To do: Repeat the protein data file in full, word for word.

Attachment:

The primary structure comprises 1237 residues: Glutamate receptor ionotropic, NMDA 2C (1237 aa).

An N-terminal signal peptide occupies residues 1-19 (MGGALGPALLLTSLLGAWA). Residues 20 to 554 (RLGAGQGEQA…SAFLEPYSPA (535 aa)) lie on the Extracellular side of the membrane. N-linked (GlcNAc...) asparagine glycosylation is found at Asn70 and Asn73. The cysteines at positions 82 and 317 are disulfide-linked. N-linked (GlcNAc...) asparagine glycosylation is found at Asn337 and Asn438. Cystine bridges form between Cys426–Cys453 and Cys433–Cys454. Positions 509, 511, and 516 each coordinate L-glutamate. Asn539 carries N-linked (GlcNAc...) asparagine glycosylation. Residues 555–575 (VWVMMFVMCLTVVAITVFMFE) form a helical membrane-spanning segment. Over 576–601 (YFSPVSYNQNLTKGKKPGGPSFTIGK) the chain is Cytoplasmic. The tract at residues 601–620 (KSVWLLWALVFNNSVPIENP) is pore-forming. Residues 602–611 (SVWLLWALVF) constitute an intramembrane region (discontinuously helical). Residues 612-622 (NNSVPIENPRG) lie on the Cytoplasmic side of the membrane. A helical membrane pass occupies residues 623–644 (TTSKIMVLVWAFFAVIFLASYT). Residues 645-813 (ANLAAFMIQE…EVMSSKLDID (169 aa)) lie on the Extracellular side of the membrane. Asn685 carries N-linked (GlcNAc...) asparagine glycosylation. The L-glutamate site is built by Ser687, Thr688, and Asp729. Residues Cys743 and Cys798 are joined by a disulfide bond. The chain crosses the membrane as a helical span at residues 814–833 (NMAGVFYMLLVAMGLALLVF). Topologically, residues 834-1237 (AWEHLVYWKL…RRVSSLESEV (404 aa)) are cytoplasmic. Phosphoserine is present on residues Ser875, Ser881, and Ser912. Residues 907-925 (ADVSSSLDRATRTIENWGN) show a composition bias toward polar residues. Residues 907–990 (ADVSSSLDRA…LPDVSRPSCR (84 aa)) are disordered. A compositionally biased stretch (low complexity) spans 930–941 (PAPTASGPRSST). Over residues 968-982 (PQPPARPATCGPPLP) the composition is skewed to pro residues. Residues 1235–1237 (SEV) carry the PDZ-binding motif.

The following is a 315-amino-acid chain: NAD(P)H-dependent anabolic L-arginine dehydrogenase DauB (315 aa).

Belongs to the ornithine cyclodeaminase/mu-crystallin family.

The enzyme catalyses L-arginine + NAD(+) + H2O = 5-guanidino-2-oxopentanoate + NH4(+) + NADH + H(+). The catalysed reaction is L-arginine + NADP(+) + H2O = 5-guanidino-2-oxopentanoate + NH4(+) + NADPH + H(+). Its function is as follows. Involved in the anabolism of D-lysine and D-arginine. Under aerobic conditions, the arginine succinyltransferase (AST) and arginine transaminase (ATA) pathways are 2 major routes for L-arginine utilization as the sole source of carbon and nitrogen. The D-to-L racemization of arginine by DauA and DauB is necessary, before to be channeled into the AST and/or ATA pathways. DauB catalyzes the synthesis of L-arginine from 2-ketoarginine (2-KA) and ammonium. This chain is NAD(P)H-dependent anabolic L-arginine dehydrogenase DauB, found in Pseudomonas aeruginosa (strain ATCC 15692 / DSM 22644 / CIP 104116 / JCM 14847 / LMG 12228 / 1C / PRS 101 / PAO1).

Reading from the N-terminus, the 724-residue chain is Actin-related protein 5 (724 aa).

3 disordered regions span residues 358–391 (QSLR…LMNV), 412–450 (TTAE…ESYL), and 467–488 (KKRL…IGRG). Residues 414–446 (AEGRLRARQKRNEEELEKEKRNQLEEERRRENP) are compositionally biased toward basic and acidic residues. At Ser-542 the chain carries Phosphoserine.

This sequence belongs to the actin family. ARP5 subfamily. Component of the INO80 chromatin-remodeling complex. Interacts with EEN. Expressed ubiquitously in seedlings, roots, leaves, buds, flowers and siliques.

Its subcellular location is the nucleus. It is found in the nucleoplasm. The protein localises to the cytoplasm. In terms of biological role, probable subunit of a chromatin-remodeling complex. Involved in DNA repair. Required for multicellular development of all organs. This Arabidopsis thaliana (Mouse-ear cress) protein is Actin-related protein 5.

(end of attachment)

The primary structure comprises 1237 residues: Glutamate receptor ionotropic, NMDA 2C (1237 aa).

An N-terminal signal peptide occupies residues 1-19 (MGGALGPALLLTSLLGAWA). Residues 20 to 554 (RLGAGQGEQA…SAFLEPYSPA (535 aa)) lie on the Extracellular side of the membrane. N-linked (GlcNAc...) asparagine glycosylation is found at Asn70 and Asn73. The cysteines at positions 82 and 317 are disulfide-linked. N-linked (GlcNAc...) asparagine glycosylation is found at Asn337 and Asn438. Cystine bridges form between Cys426–Cys453 and Cys433–Cys454. Positions 509, 511, and 516 each coordinate L-glutamate. Asn539 carries N-linked (GlcNAc...) asparagine glycosylation. Residues 555–575 (VWVMMFVMCLTVVAITVFMFE) form a helical membrane-spanning segment. Over 576–601 (YFSPVSYNQNLTKGKKPGGPSFTIGK) the chain is Cytoplasmic. The tract at residues 601–620 (KSVWLLWALVFNNSVPIENP) is pore-forming. Residues 602–611 (SVWLLWALVF) constitute an intramembrane region (discontinuously helical). Residues 612-622 (NNSVPIENPRG) lie on the Cytoplasmic side of the membrane. A helical membrane pass occupies residues 623–644 (TTSKIMVLVWAFFAVIFLASYT). Residues 645-813 (ANLAAFMIQE…EVMSSKLDID (169 aa)) lie on the Extracellular side of the membrane. Asn685 carries N-linked (GlcNAc...) asparagine glycosylation. The L-glutamate site is built by Ser687, Thr688, and Asp729. Residues Cys743 and Cys798 are joined by a disulfide bond. The chain crosses the membrane as a helical span at residues 814–833 (NMAGVFYMLLVAMGLALLVF). Topologically, residues 834-1237 (AWEHLVYWKL…RRVSSLESEV (404 aa)) are cytoplasmic. Phosphoserine is present on residues Ser875, Ser881, and Ser912. Residues 907-925 (ADVSSSLDRATRTIENWGN) show a composition bias toward polar residues. Residues 907–990 (ADVSSSLDRA…LPDVSRPSCR (84 aa)) are disordered. A compositionally biased stretch (low complexity) spans 930–941 (PAPTASGPRSST). Over residues 968-982 (PQPPARPATCGPPLP) the composition is skewed to pro residues. Residues 1235–1237 (SEV) carry the PDZ-binding motif.

The following is a 315-amino-acid chain: NAD(P)H-dependent anabolic L-arginine dehydrogenase DauB (315 aa).

Belongs to the ornithine cyclodeaminase/mu-crystallin family.

The enzyme catalyses L-arginine + NAD(+) + H2O = 5-guanidino-2-oxopentanoate + NH4(+) + NADH + H(+). The catalysed reaction is L-arginine + NADP(+) + H2O = 5-guanidino-2-oxopentanoate + NH4(+) + NADPH + H(+). Its function is as follows. Involved in the anabolism of D-lysine and D-arginine. Under aerobic conditions, the arginine succinyltransferase (AST) and arginine transaminase (ATA) pathways are 2 major routes for L-arginine utilization as the sole source of carbon and nitrogen. The D-to-L racemization of arginine by DauA and DauB is necessary, before to be channeled into the AST and/or ATA pathways. DauB catalyzes the synthesis of L-arginine from 2-ketoarginine (2-KA) and ammonium. This chain is NAD(P)H-dependent anabolic L-arginine dehydrogenase DauB, found in Pseudomonas aeruginosa (strain ATCC 15692 / DSM 22644 / CIP 104116 / JCM 14847 / LMG 12228 / 1C / PRS 101 / PAO1).

Reading from the N-terminus, the 724-residue chain is Actin-related protein 5 (724 aa).

3 disordered regions span residues 358–391 (QSLR…LMNV), 412–450 (TTAE…ESYL), and 467–488 (KKRL…IGRG). Residues 414–446 (AEGRLRARQKRNEEELEKEKRNQLEEERRRENP) are compositionally biased toward basic and acidic residues. At Ser-542 the chain carries Phosphoserine.

This sequence belongs to the actin family. ARP5 subfamily. Component of the INO80 chromatin-remodeling complex. Interacts with EEN. Expressed ubiquitously in seedlings, roots, leaves, buds, flowers and siliques.

Its subcellular location is the nucleus. It is found in the nucleoplasm. The protein localises to the cytoplasm. In terms of biological role, probable subunit of a chromatin-remodeling complex. Involved in DNA repair. Required for multicellular development of all organs. This Arabidopsis thaliana (Mouse-ear cress) protein is Actin-related protein 5.